LEVI McPHERSON, a graduate student of analytical chemistry at the University of North Central Florida, is approached by agents of the Homeland Security’s Counter-terrorism Unit. The agency is recruiting Lee to study and expose the loopholes of screening instruments in airports. Struggling financially, he accepted the offer, making him a paid, benevolent hacker of the nation’s gateway. Yet Levi is horrified when an Airbus from Los Angeles disintegrated in mid-air.

At 40, when everybody’s career trajectory is going up, Levi’s still a poor graduate student, struggling financially. His research projects however, are worth million dollars. Researching the highly classified and heavily guarded secrets of detecting traces of explosives, what Lee know was a goldmine. The agency's offer is his financial break . So Levi tackles the problem like a scientist, detailing the loopholes of the aviation security and turning what he knew into a big time money machine.

JIM and JONATHAN of the counter-terrorism unit, where nowhere to be found after Charlotte International Airport, a hub of Delta Airlines closed abruptly because of instrument malfunctions in their security lines. And in a post-Osama Bin Laden’s era, the biggest blow to the United Stated after the 9/11 disaster comes unexpectedly when a passenger plane blew up in the skies of Washington D.C., in the heart of the nation.

Levi knew it was only the start of more troubles, so he recruits his fellow graduate students to counter the future attacks. They have to think like criminals—and scientists too. With the help of FBI counter-terrorism experts, Homeland Security and Transportation Security Agency, the team races to close and plug the loopholes Lee identified.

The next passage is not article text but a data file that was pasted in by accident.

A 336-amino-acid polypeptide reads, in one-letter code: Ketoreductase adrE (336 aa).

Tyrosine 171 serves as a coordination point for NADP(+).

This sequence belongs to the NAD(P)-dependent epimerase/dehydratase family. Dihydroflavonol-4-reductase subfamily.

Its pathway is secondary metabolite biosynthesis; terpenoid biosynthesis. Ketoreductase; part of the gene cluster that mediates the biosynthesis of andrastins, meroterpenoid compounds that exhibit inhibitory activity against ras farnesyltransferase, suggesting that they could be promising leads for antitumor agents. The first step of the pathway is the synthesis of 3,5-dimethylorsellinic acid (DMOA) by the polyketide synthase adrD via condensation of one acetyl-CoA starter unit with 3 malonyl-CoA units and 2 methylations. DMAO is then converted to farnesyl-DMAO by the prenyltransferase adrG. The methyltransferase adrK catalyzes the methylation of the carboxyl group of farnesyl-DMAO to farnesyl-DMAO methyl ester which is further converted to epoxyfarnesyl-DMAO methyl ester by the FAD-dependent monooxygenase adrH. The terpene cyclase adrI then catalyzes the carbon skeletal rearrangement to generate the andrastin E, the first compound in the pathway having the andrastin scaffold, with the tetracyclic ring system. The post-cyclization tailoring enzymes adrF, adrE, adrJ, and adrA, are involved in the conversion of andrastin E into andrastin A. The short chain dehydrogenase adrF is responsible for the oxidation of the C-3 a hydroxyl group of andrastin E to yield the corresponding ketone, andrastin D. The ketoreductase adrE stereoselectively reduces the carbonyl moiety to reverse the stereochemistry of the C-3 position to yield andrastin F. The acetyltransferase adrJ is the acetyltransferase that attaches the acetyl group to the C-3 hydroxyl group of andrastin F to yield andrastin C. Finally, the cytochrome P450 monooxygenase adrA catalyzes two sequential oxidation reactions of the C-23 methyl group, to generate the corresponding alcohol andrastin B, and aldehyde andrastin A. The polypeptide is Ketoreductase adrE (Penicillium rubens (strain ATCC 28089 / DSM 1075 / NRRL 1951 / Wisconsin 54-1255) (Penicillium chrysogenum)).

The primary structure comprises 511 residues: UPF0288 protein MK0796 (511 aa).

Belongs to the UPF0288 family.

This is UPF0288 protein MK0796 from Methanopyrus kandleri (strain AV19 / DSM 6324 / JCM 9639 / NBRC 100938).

Monday, May 5, 2008

Oral Exam Preparation

The nerve wrecking part of being a graduate student, is the preparation for oral qualifying examinations. Traditional education, such as classroom learning is simple: students pass the tests and they go on to the next level. Graduate students suffer differently, because you have to pass an oral qualifying exam.

I am preparing for my oral qualifying. After my committee members decide that I do have enough knowledge to continue my research, then I'm on to the next level which is a Ph.D. candidate. Right now, I'm reading anything related to my research: FT-ICR, OPO Laser and IR Laser. I take notes the fundamentals and basic of mass spectrometry, how a laser works and how is the laser useful for chemical analysis. The notes is color coded: Dirty white papers for anything mass spectrometry, Orange for anything OPO Lasers and red for Infrared related.

Passing this test requires a laser-like focus and concentration, an efficiency and strategy of a five star general, adding the analytical and methodical way of a neurosurgeon. You are not called a Ph.D. or an expert just for nothing. Suffer just like any other graduate students, as one of my friend described it as pretty hard, dude (Ph.D.)

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